npm i passport @nestjs/passport passport-jwt jwks-rsa

Here's a breakdown of what these packages do:

  • passport: Express-compatible authentication middleware for Node.js.

  • @nestjs/passport: The Passport utility module for Nest.

  • passport-jwt: Passport Strategy for authenticating with a JSON Web Token (JWT).

  • jwks-rsa: A library to retrieve RSA signing keys from a JWKS (JSON Web Key Set) endpoint.

In reality, Passport acts more like an authentication framework than a library. It abstracts the authentication process into a series of standard steps that are customized based on the Strategy that you are implementing. You can use some of these steps to perform authorization tasks such as validating the access token and attaching its information into the Request object.

These are the key elements of Passport that apply to the authorization process:

  • Configuration options for the Strategy.

  • A verify callback, which has the purpose of finding the user that possesses a set of credentials. When Passport validates a request, it parses the credentials or any other identity-related information contained in the request. It then invokes the verify callback with the authentication data as arguments, such as an access token, that your application can then consume.

Let's see this in action.

To configure a JwtStrategy Passport Strategy, you need two values from Auth0: an Auth0 Domain and an Auth0 Audience. You'll put these values in your .env file and use dotenv.config() to load them when the Strategy initializes:

PORT=7000
AUTH0_DOMAIN=https://<AUTH0-TENANT-NAME>.auth0.com/
AUTH0_AUDIENCE=https://menu-api.demo.com

Ensure that you replace the placeholder values with the corresponding Auth0 values from the Node.js quickstart code that you saw earlier.

The Auth0 Domain is the value of the issuer property:

https://<AUTH0-TENANT-NAME>.auth0.com/

The Auth0 Audience is the value of the audience property, which is the same as the identifier that you created earlier.

Next, create a jwt.strategy.ts file under the src/authz directory:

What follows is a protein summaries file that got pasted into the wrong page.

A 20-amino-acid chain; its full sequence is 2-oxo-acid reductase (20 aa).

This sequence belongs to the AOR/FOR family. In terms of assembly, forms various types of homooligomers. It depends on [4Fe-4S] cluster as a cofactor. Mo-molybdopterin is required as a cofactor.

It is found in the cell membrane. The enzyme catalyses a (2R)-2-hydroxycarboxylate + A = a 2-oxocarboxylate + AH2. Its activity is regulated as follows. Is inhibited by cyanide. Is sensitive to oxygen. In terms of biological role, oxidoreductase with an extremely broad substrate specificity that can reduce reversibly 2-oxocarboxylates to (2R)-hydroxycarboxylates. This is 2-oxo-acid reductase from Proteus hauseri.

touch src/authz/jwt.strategy.ts

Update this file as follows:

// src/authz/jwt.strategy.ts

import { Injectable } from '@nestjs/common';
import { PassportStrategy } from '@nestjs/passport';
import { ExtractJwt, Strategy } from 'passport-jwt';
import { passportJwtSecret } from 'jwks-rsa';
import * as dotenv from 'dotenv';

dotenv.config();

@Injectable()
export class JwtStrategy extends PassportStrategy(Strategy) {
  constructor() {
    super({
      secretOrKeyProvider: passportJwtSecret({
        cache: true,
        rateLimit: true,
        jwksRequestsPerMinute: 5,
        jwksUri: `${process.env.AUTH0_DOMAIN}.well-known/jwks.json`,
      }),

      jwtFromRequest: ExtractJwt.fromAuthHeaderAsBearerToken(),
      audience: process.env.AUTH0_AUDIENCE,
      issuer: `${process.env.AUTH0_DOMAIN}`,
      algorithms: ['RS256'],
    });
  }

  validate(payload: any) {
    return payload;
  }
}

You can create a Passport Strategy by extending the abstract class returned by the PassportStrategy function from the @nestjs/passport module. This function takes as argument the Strategy that you want to implement, which in this case is the JWT Strategy imported from passport-jwt.

The Strategy options passed through the super() call within the constructor let you parse JWT-formatted access tokens and configure your API to accept RS256 signed tokens.

With the NestJS wrapper applied, the verify callback becomes the validate() method. In this case, the implementation of validate() is straightforward because Auth0 handles all of the user authentication tasks for you in your tenant. By the time your application calls validate(), Auth0 has already determined the identity of the logged-in user and passes data about that user within the payload object. Your application then attaches the payload to the request object, which you can access throughout the request-response cycle through controllers and middleware.

The next step is to configure Passport with JwtStrategy and to register it with AuthzModule. Open src/authz/authz.module.ts and update it as follows:

import { Module } from '@nestjs/common';
import { PassportModule } from '@nestjs/passport';
import { JwtStrategy } from './jwt.strategy';